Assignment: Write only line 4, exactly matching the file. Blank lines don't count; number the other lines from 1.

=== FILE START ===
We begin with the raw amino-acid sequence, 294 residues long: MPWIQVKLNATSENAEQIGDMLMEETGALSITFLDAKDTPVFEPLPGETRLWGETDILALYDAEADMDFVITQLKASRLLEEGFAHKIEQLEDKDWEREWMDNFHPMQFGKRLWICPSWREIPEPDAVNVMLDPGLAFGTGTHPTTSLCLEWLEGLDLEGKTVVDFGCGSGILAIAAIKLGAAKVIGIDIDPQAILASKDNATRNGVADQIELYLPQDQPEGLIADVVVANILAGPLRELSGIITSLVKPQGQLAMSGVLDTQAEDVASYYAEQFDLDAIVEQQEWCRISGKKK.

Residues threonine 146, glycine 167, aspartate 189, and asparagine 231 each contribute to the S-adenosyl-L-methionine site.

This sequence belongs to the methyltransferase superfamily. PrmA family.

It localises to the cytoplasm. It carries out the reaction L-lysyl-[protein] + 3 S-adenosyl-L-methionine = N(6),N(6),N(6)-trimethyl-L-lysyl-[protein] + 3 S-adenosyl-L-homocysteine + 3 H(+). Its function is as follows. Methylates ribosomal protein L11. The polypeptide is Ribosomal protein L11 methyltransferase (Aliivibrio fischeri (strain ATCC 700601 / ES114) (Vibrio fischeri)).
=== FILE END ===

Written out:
It localises to the cytoplasm. It carries out the reaction L-lysyl-[protein] + 3 S-adenosyl-L-methionine = N(6),N(6),N(6)-trimethyl-L-lysyl-[protein] + 3 S-adenosyl-L-homocysteine + 3 H(+). Its function is as follows. Methylates ribosomal protein L11. The polypeptide is Ribosomal protein L11 methyltransferase (Aliivibrio fischeri (strain ATCC 700601 / ES114) (Vibrio fischeri)).